5 ways Google Maps can make your next weekend trip better

Find a scenic route, pinpoint the perfect local restaurant, keep an automatic diary of your stay, and more.

5 ways Google Maps can make your next weekend trip better
Ben Patterson

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Sure, Google Maps makes it easy to find the shortest distance from A to B. But sometimes it’s not the fastest route you’re after, but the nicest one. Luckily, speed and ruthless efficiency aren’t the only things Google Maps is good for.

Enable the right settings, and Google Maps for Android and iOS can help plot the perfect meandering route to your destination, find restaurants with local flair, keep track of what you saw, scout out the most charming B&Bs, and keep you oriented while you’re hiking in the signal-free countryside.

Take the scenic route

If you want Google Maps to find the roads less taken for your next weekend getaway, try this.

Take the scenic route in Google Maps Ben Patterson

You can ask Google Maps to take more of a meandering route to your destination.

First, do a standard Google Maps location search—tap the blue navigation button near the bottom of the screen, and make sure the "from" and “to” fields are filled out correctly. Tap the three-dot menu button in the top corner of the screen, then tap Route options. Among the choices: avoid highways, avoid tolls, and avoid ferries. You can enable one, two, or all three settings if you wish.

Once that’s done, Google Maps will reroute you to a longer but (hopefully) more scenic way to wherever you’re going. Before hitting the road, though, take a close look at the route to make sure Google Maps isn’t sending you anywhere too remote, like a one-lane dirt road.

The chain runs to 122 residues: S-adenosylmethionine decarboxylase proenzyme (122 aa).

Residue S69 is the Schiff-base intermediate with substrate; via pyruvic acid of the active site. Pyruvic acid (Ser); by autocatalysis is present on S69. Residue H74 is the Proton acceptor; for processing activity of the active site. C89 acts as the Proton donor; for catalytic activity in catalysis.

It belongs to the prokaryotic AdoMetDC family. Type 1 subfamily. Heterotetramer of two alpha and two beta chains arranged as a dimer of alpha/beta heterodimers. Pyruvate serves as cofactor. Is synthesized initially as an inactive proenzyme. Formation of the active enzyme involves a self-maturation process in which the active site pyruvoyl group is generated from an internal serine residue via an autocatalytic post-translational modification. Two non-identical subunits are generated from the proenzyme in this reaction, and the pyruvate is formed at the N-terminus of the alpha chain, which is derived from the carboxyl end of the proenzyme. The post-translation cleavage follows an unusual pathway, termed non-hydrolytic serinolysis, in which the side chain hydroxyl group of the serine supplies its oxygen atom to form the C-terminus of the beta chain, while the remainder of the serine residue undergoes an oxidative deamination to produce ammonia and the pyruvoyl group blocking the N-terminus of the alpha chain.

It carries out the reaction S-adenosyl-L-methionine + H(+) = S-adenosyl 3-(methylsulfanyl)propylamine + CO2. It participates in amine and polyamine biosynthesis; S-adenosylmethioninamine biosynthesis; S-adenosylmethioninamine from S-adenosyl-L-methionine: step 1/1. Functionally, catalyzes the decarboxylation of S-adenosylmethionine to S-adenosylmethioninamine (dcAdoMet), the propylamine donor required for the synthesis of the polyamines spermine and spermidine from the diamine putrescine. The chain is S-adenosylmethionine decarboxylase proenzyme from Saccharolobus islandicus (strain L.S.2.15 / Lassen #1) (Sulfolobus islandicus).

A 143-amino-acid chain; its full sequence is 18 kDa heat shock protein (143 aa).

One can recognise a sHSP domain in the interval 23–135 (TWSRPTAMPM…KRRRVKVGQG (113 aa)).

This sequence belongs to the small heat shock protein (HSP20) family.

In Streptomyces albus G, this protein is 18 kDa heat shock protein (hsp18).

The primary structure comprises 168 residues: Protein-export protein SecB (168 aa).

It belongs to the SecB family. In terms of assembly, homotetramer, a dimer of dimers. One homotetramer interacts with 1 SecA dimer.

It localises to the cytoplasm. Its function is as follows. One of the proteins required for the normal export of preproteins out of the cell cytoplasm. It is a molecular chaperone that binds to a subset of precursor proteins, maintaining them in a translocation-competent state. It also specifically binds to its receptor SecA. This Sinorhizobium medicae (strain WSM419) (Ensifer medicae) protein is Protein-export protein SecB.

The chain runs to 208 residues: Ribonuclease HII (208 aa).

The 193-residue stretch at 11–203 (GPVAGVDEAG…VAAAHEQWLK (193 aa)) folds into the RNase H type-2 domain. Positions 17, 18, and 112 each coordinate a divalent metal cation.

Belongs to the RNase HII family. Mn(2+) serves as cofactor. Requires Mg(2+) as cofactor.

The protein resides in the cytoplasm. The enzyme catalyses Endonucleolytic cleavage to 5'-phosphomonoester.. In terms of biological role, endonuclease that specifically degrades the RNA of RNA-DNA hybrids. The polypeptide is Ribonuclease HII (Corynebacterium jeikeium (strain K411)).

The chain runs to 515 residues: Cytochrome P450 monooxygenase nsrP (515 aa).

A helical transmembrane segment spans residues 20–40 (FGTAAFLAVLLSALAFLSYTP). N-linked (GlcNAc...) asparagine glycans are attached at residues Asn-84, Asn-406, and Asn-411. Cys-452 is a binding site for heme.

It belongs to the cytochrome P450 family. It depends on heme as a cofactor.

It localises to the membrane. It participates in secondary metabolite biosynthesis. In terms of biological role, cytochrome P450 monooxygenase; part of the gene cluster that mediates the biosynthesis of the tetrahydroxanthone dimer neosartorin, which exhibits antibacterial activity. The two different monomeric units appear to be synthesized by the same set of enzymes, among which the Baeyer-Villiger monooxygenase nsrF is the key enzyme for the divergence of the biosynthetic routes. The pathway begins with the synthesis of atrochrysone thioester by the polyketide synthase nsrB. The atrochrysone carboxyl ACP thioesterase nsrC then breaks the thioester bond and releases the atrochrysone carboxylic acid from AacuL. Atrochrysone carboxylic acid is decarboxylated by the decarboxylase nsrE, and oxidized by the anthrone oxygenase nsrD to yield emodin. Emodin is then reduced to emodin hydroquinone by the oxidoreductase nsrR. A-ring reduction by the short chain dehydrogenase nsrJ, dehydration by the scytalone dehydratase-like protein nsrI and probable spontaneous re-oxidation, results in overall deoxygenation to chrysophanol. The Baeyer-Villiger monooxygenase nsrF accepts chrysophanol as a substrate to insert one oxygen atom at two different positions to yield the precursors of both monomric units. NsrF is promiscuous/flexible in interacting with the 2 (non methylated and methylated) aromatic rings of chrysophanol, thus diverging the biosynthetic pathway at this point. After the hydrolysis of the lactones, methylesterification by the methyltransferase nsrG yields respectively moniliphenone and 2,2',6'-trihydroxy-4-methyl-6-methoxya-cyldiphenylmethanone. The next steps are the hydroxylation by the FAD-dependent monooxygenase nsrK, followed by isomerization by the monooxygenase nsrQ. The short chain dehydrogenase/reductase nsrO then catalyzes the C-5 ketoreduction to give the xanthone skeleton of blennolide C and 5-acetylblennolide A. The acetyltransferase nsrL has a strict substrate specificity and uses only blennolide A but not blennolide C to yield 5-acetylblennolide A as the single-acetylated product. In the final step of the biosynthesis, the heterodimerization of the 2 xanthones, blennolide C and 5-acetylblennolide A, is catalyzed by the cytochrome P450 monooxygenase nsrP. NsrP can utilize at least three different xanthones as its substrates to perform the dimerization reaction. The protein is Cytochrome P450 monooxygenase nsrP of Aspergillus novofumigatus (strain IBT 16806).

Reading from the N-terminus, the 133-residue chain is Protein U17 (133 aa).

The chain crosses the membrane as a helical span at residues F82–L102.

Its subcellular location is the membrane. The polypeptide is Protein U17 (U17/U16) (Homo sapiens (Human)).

Download area maps to your phone

Whether you’re taking the scenic route to your destination or a hike in the hills outside of town, there’s a good chance your holiday excursion could take you well outside your carrier’s LTE coverage area. If you want to keep Google Maps up and running even when your cellular connection gets iffy, try downloading local map data to your phone for offline use.

Save offline maps in Google Maps Ben Patterson

You can save an area map in Google Maps for offline use, good for navigating when there’s no cellular service.

The first step: Search Google Maps for the place you’re going (such as, say, “New Paltz NY,” then tap the location label at the bottom of the screen. Next, tap the Download button (it should be near the middle of the screen, next to the Save and Share buttons), then drag the selection square to cover the area you want to download—and of course, the bigger the area, the more storage you’ll need on your Android or iOS device.

Once you’ve downloaded a map, you’ll be able to navigate and search the area even when you’re out of cell phone range, although details on local haunts will be limited until you go back online.

Take a tour in and around your hotel

Having trouble picking the perfect B&B? If you feel yourself starting to slide down the TripAdvisor rabbit hole, try narrowing down your choices with a little help from Street View.

Take a Street View tour in Google Maps Ben Patterson